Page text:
It's been a couple years since we looked in on Wing, the pioneering drone delivery company. In that time the company has made great strides; they're now building out their Wing Delivery Network, a logistics platform that will allow their army of drones to deliver packages across wide areas. In addition to the software, the platform requires three things to work:
1) A drone design that works (check)
2) Parking-lot-like "Pads" where drones can land to recharge their batteries mid-flight, then take off (in progress)
3) "AutoLoaders" where retail partners (fast food chains, stores, pharmacies, etc.) can easily load individual packages for pickup, ideally without needing to build out infrastructure.
The last one is the most interesting to us, as a design problem: How do you retrofit a drone package pickup station within an existing retail space at minimal cost? Wing's first attempt, which we think is pretty clever if not yet refined, consists of these Y-shaped contraptions:
The idea is that these freestanding AutoLoaders are placed in parking spots that are already designated for curbside pickup. Aside from the stands themselves, the only additional cost is to paint a QR code on the parking space that the drone can read from above.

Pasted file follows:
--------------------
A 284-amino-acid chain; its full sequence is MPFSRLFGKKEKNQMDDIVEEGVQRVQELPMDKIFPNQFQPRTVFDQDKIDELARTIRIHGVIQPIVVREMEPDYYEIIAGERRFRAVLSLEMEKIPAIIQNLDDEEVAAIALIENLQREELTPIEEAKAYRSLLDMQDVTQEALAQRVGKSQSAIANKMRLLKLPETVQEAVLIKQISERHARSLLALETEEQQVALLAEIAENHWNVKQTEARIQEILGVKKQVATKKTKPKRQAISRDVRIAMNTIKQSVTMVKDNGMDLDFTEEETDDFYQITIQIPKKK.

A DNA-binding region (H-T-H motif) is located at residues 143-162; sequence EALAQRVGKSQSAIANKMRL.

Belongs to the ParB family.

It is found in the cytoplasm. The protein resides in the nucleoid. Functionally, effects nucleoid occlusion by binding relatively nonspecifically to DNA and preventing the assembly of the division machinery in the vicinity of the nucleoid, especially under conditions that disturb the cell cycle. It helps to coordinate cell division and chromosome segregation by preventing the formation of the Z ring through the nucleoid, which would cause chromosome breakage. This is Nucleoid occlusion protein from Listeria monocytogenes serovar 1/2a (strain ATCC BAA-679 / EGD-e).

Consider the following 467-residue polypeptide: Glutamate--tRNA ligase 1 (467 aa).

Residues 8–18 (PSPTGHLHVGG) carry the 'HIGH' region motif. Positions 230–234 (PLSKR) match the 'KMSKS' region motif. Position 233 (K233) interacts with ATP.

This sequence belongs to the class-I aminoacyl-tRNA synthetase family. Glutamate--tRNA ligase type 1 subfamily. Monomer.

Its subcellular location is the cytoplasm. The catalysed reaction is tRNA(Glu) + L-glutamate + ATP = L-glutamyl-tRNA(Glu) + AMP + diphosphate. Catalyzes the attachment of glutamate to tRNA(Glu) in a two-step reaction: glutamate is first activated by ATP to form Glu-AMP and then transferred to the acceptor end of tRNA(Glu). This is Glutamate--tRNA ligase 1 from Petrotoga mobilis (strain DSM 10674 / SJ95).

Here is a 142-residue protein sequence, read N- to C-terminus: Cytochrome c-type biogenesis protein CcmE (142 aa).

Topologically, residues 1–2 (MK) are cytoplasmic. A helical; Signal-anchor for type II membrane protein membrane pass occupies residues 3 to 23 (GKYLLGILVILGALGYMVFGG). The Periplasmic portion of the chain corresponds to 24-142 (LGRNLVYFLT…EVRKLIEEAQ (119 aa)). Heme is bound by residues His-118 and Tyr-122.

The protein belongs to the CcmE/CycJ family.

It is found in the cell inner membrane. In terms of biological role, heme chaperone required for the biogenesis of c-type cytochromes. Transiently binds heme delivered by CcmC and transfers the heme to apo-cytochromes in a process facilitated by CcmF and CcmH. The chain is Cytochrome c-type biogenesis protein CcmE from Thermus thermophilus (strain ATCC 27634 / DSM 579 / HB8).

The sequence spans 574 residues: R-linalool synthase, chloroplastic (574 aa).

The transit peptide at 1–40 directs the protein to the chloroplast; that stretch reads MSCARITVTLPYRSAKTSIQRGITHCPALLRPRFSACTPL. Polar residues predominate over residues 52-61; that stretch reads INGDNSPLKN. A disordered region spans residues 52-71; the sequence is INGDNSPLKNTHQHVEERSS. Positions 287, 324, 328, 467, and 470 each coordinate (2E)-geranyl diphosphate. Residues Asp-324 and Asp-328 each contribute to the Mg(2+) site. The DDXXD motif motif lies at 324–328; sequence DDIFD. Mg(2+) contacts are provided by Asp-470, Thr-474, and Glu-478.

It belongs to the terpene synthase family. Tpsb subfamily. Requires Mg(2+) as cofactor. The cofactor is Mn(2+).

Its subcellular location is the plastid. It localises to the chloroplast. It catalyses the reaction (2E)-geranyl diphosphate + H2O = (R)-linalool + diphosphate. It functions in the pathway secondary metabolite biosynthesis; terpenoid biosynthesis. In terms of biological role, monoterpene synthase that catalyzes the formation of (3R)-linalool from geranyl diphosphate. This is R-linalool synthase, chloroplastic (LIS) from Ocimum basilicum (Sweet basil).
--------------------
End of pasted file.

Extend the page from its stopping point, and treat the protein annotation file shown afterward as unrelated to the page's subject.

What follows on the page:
And while the stands do take up the inner portion of the spaces, in the photos below you'll see a compact car can still be parked within the space (at least technically; given the way we Americans drive, I'm sure a few of these AutoLoaders will be sacrificed by people whose parking confidence outweighs their actual skill).
When a drone delivery order comes in, an employee hangs the package from two prongs at the confluence of the Y.
When the pickup drone arrives, it drops a line down into the Y to snag the package. Here's what it looks like in motion:
If you're interested in a more detailed explanation of how Wing envisions their network operating, company CEO Adam Woodworth breaks it down in this 5-minute vid:
Enter a caption (optional)
Join over 240,000 designers who stay up-to-date with the Core77 newsletter.
Test it out; it only takes a single click to unsubscribe